The sudden death of the iconoclastic Lee Alexander McQueen in February at the age of 40 shocked the fashion world. Known for his theatrical fashion shows and use of outrageous materials that range from human hair to fish scales, McQueen’s penchant for visceral drama and his boundless imagination has set him apart from his contemporaries.
Skulls, bones and images of death were often embedded in Lee Alexander McQueen’s work, and his intricate couture-like craftsmanship was always accompanied by an inexplicable sense of the macabre. His more recent women’s wear collections were based on mutant marine creatures, predatory birds and writhing snakes. From his humble beginnings as the son of a London cab driver, McQueen left school at 16 and found an apprenticeship on Savile Row working for the tailors Anderson & Sheppard and then Gieves & Hawkes. By the time he was 21, he had also worked for Angels & Bermans, the theatrical costume company, and for the designers Koji Tatsuno and Romeo Gigli. McQueen then enrolled at the prestigious Central Saint Martins College of Art and Design. His graduation collection in 1991 was bought in its entirety by influential fashion stylist Isabella Blow, who was later influential in his meteoric rise. The talented designer was made the designer for Givenchy in 1996, and was subsequently poached by the Gucci group, which supported and developed his eponymous label.
McQueen created designs for numerous celebrities, including Lady Gaga, Rihanna and Bjork, and his red carpet outfits have been worn by Cate Blanchett, Madonna, Sarah Jessica Parker, Katie Holmes and Cameron Diaz. But it is his fashion presentations that were the stuff of legends. His most memorable pret-a- porter women’s runway shows involved model Shalom Harlow being attacked by two robotic arms spraying ink jets of paint onto her virginal white dress, models walking down the catwalk encased in glass with live butterflies fluttering around, a model dressed as Red Riding Hood leading leashed gray wolves toward horrified fashion editors seated in the front row, and models dancing in a ring of blazing asphalt channeling images of hell.
The elaborate—and frequently bordering on the operatic and bizarre—shows were always titled like movie productions. His fall 1995 collection was named “Highland Rape,” making a trenchant statement about the ravaging of Scotland by England. The models appeared brutalized, wearing lacy dresses with hems and bodices ripped open. In spring 2004, the show was inspired by the Depression-era film, They Shoot Horses Don’t They?, with men dressed up as sailors and laborers, performing dances with the girls in their magnificent dresses. The spring 2007 men’s collection was titled “Harlem” and was based on Luchino Visconti’s Death in Venice and Anthony Minghella’s The Talented Mr. Ripley. His menswear fall 2009 collection evoked the British archetypes from Sherlock Holmes to Phileas Fogg with a sinister gothic twist, while his women’s wear collection, “Pluto’s Atlantis,” showcased a futuristic fantasy of an invasion of marine organisms.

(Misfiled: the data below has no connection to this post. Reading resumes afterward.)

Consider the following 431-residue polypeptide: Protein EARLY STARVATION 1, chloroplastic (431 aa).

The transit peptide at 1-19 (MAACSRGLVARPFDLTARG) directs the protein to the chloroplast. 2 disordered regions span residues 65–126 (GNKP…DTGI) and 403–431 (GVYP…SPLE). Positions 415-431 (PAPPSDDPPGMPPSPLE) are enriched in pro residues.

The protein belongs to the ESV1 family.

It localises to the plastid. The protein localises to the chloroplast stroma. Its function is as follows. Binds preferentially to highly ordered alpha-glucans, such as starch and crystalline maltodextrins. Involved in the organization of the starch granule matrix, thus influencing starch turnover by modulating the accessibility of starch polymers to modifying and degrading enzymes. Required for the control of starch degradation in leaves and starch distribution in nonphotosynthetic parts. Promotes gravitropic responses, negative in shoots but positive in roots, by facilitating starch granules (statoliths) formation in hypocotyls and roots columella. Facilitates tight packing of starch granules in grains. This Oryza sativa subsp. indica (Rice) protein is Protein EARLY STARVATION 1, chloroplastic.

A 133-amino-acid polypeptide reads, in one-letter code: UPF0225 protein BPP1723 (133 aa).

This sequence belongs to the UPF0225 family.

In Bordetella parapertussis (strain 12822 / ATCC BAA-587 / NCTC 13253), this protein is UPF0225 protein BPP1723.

Audiences and fashion aficionados will no doubt miss the McQueen shows. Guy Trebay, writing for the New York Times, recently commented: “Yet rarely did they come away disappointed by the spectacles conjured up by the designer. And now that it’s certain his shows will not be reprised, images summoned at random from past ones seem more surreal and more altogether marvelous.”
McQueen debuted his menswear collection for fall 2004 in Milan amid little fanfare, but later shows gathered momentum as he experimented with intricate embroidery and innovative fabrics. Although the men’s runway shows did not share the theatrical drama of his women’s presentations, they nevertheless drew inspiration from a kaleidoscope of influences such as Dracula (fall 2006), Lord of the Flies (spring 2006), La Haine and La Reine Margot (fall 2005). His final menswear show—the fall-winter 2010 collection that was unveiled in Milan in January before his death on February 11—featured mesmerizing patterns creating a trompe l’oeil effect on streamlined clothes that resembled melting ice, chain mail, Victorian tapestries and animal fur.
When presenting this spring collection for his menswear, McQueen eschewed the runway and collaborated with photographer David Sims on a short film depicting a nearly nude, emotionally agonized artist smearing clay on walls. The clothes were initially decorated with line drawings, and then progressively stained with paint, culminating in symmetrical abstract prints reminiscent of Georgia O’Keefe—the entire cerebral collection referring to the painstaking struggle of making art.
The Gucci Group recently announced that the McQueen label would continue, but the brand has been so intertwined with the singular vision and dark personality of the designer that it will be difficult to identify any suitable successor. The world will certainly miss the uniquely creative genius of Lee McQueen.
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